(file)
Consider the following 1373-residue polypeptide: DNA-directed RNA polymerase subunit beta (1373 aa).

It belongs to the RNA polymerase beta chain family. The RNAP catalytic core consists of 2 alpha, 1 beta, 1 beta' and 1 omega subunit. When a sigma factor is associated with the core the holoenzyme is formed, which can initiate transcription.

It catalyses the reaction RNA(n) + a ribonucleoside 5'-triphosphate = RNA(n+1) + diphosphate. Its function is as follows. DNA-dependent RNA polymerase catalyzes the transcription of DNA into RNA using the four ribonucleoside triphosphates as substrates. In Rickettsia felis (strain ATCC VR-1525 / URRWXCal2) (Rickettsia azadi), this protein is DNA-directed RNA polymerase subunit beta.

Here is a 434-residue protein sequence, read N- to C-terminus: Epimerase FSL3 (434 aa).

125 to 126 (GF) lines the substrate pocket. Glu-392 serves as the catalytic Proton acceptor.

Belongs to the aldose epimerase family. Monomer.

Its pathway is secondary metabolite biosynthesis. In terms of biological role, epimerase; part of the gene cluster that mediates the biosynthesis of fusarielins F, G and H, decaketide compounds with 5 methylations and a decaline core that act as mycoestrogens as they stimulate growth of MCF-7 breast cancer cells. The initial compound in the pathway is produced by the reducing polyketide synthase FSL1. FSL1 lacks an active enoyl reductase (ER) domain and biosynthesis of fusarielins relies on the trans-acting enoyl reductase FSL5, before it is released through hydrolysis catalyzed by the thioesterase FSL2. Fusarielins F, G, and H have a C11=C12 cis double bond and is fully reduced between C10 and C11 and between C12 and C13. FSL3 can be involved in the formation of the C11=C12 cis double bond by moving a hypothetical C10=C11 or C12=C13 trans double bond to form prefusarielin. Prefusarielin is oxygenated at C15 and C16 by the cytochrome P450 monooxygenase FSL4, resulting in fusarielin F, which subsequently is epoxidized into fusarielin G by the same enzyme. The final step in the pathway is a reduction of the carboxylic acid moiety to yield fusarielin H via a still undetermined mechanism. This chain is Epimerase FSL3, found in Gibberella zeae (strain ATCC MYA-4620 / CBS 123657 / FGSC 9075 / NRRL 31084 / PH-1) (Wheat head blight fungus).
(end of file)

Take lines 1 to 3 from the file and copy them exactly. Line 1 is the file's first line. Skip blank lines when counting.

Consider the following 1373-residue polypeptide: DNA-directed RNA polymerase subunit beta (1373 aa).

It belongs to the RNA polymerase beta chain family. The RNAP catalytic core consists of 2 alpha, 1 beta, 1 beta' and 1 omega subunit. When a sigma factor is associated with the core the holoenzyme is formed, which can initiate transcription.

It catalyses the reaction RNA(n) + a ribonucleoside 5'-triphosphate = RNA(n+1) + diphosphate. Its function is as follows. DNA-dependent RNA polymerase catalyzes the transcription of DNA into RNA using the four ribonucleoside triphosphates as substrates. In Rickettsia felis (strain ATCC VR-1525 / URRWXCal2) (Rickettsia azadi), this protein is DNA-directed RNA polymerase subunit beta.